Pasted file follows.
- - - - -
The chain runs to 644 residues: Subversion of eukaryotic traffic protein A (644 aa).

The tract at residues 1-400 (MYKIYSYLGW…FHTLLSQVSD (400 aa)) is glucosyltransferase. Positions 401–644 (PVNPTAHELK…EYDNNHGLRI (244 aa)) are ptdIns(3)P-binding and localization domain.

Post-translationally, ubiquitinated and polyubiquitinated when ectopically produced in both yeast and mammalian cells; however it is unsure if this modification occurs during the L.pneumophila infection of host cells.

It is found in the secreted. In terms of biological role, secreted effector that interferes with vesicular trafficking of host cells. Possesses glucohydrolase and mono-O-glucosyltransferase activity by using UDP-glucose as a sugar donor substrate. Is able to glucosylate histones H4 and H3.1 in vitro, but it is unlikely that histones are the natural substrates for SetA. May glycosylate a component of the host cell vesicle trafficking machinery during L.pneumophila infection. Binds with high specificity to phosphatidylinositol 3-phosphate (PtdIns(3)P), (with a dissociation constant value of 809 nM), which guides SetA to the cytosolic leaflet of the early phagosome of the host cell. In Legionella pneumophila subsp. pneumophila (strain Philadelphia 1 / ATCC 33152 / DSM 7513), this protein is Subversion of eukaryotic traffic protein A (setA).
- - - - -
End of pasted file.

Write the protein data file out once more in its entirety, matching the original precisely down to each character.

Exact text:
The chain runs to 644 residues: Subversion of eukaryotic traffic protein A (644 aa).

The tract at residues 1-400 (MYKIYSYLGW…FHTLLSQVSD (400 aa)) is glucosyltransferase. Positions 401–644 (PVNPTAHELK…EYDNNHGLRI (244 aa)) are ptdIns(3)P-binding and localization domain.

Post-translationally, ubiquitinated and polyubiquitinated when ectopically produced in both yeast and mammalian cells; however it is unsure if this modification occurs during the L.pneumophila infection of host cells.

It is found in the secreted. In terms of biological role, secreted effector that interferes with vesicular trafficking of host cells. Possesses glucohydrolase and mono-O-glucosyltransferase activity by using UDP-glucose as a sugar donor substrate. Is able to glucosylate histones H4 and H3.1 in vitro, but it is unlikely that histones are the natural substrates for SetA. May glycosylate a component of the host cell vesicle trafficking machinery during L.pneumophila infection. Binds with high specificity to phosphatidylinositol 3-phosphate (PtdIns(3)P), (with a dissociation constant value of 809 nM), which guides SetA to the cytosolic leaflet of the early phagosome of the host cell. In Legionella pneumophila subsp. pneumophila (strain Philadelphia 1 / ATCC 33152 / DSM 7513), this protein is Subversion of eukaryotic traffic protein A (setA).